Nevertheless, given that we shall use the efficiency scores generated by the true fixed effects model in a second stage cointegration analysis, we have to face a second set of problems. Simar and Wilson (2007) list a total of four issues we need to consider.10 First, they emphasize that since the sample used for estimating the efficient frontier does not include all possible efficient production possibilities, the estimated efficiency scores are upwardly biased (see for example Barros and Dieke 2008). Since we are interested in the dynamics of efficiency scores, rather than their level, and estimate a stochastic frontier model—as opposed to the deterministic models (Simar and Wilson 2007) refer to—we do not think this issue carries a lot of weight in light of our analysis. The same holds for the second problem Simar and Wilson (2007) address: the fact that a second-stage analysis typically includes additional covariates, that may be correlated with the covariates used in the first stage. The only covariates we shall use in our second stage are efficiency scores generated by other frontier estimations, and in so doing we include appropriate (country- and/or technology-specific) fixed effects in our second stage. Third, Simar and Wilson (2007) emphasize that a second stage estimation should take into account the fact that the efficiency scores generated in the first stage are restricted to a [0,1] interval. Therefore, after estimating our stochastic frontier model outlined in Eq. (1), we shall use the untransformed scores \(u_{i,t} \sim |N(\mu , \sigma _u^{2})|\), rather than the transformed \(\exp \{-u_{ijt}\}\), which are indeed defined on the interval [0,1]. In doing so, we conveniently benefit from the fact that we bootstrap in this second stage, and can therefore accommodate the non-normality of the untransformed scores with some confidence.

The final problem discussed by Simar and Wilson (2007), is the most important in light of our second stage cointegration analysis: as emphasized in their paper, since the true efficiency scores are not directly observed in the first stage, the usual assumption of independently distributed error terms is (likely to be) violated. To address this problem, we make use of recent developments in panel cointegration tests, allowing for cross-sectional dependence (Bai and Ng 2004; Palm et al. 2008). This is also the main reason why we opt for a two-stage approach, rather than follow Battese and Coelli (1995), and impose a common linear trend on \(\nu _{ijt}\). Not only could we then not test for the significance of the time trend in a pannel setting in the same manner we do now, but more importantly we risk biasing our results further by not allowing for cross-sectional dependence. Given that without the latter, it is hard to argue that there can be spillovers at all, we pursue our two stage procedure here.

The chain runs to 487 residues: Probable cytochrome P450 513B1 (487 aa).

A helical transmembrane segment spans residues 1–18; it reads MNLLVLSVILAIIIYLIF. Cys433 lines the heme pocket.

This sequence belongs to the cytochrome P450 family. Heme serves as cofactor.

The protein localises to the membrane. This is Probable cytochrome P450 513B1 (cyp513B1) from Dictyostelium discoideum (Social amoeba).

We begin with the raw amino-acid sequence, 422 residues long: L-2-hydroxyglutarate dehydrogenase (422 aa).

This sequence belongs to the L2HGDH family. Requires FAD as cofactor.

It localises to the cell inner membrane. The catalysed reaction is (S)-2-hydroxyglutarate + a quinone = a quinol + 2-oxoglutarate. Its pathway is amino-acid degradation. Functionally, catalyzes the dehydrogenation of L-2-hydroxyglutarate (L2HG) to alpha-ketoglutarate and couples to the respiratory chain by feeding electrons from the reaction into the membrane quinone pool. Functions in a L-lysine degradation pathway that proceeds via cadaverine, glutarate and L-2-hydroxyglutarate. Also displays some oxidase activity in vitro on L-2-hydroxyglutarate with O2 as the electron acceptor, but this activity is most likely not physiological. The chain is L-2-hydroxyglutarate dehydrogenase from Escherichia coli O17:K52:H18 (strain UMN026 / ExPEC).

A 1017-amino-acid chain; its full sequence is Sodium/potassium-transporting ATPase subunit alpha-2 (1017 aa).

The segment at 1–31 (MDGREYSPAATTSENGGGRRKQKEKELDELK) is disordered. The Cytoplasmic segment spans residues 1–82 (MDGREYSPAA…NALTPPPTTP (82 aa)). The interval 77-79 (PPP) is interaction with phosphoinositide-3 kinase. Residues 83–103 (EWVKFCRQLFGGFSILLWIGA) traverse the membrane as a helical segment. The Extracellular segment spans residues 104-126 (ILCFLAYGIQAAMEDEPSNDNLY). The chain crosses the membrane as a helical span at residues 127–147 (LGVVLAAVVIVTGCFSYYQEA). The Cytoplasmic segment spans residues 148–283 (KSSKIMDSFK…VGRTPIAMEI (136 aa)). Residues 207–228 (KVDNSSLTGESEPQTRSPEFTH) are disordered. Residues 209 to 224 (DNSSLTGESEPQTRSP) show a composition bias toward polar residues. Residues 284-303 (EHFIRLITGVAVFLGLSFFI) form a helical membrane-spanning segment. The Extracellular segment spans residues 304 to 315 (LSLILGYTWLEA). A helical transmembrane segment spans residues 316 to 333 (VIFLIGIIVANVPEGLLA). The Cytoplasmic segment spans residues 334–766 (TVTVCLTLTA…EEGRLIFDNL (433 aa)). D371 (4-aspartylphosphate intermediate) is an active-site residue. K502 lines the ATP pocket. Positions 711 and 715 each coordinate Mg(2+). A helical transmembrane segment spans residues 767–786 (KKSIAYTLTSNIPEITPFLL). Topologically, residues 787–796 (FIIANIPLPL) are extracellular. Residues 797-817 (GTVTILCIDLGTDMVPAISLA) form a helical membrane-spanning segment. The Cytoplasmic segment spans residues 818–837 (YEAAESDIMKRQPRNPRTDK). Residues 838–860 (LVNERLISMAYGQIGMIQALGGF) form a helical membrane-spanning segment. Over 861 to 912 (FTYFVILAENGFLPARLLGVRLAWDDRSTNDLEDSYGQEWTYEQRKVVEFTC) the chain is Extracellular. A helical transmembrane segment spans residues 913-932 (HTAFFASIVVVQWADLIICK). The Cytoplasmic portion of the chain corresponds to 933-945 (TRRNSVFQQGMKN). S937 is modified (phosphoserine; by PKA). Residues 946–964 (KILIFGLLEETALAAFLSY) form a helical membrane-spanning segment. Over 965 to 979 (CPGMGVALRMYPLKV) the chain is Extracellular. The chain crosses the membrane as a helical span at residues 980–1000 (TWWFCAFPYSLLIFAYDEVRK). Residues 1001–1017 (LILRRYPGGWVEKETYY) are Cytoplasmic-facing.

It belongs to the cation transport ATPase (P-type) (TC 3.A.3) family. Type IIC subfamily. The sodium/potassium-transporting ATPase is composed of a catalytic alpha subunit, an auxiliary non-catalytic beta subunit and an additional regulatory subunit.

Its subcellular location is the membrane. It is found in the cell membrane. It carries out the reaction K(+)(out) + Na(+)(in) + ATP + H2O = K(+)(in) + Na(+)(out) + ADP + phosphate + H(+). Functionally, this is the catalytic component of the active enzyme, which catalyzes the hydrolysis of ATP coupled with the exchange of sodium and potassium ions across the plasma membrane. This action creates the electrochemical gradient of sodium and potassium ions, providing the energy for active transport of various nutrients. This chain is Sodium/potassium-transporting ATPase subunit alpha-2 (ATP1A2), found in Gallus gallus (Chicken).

We next turn to our approach regarding the panel unit root and panel cointegration analysis.

2.2 Panel unit root and cointegration analysis

The main goal of the paper is to identify and explain the long-run dynamics between efficiency levels of different technology regimes of the EU manufacturing industries in our sample. Increased trade and competition in the EU could lead to more efficient use of the resources among industries. In that case, efficiency levels should track one another over time as industries within each regime attempt to follow each other’s efficiency advances in order to remain competitive; otherwise lack of efficiency co-movement could indicate inability to capitalize on technology other industries are employing.

To examine the long-run properties of technology spillovers, captured by the efficiency series, we employ cointegration techniques.11 Cointegration examines the existence of stationary relationships between non-stationary variables and indicates that variables possess a long run common feature. A series possesses a unit root, i.e. it has a stochastic trend or is non-stationary if its statistical properties depend on time, and it is said to be integrated of order d, I(d) if its d-difference does not posses a stochastic trend. If two or more series are themselves non-stationary, but a linear combination of them is stationary, then the series are said to be cointegrated. Cointegrated variables share similar stochastic patterns in the long-run and cannot move too far away from another. In contrast, lack of cointegration suggests that there is no long-term link between each other.

Panel-based cointegration techniques are particularly well-suited for the study of technology spillovers for a number of reasons. First, the focus is on the long-run relationships, which would be obscured if the equations are estimated in first differences instead of in levels of the variables. Second, the increased power of the tests comes from exploiting commonalities across industries (countries), given the limited time span.12 Third, parameter estimates are super-consistent and therefore robust to omitted variables, simultaneity and endogeneity problems. Thus, one can avoid the difficult task of finding valid instruments for some variables that would be necessary in the case of estimating a short-run relationship (Coe et al. 2009).

The implementation of the cointegration procedure entails first confirmation that the data are indeed non-stationary. Combining time-series information with cross-sectional information, panel unit root tests can be more precise and powerful by reducing the error-in-rejection probability (size distortion), especially when the time-series is not very long. Consider the following AR(1) process for panel data: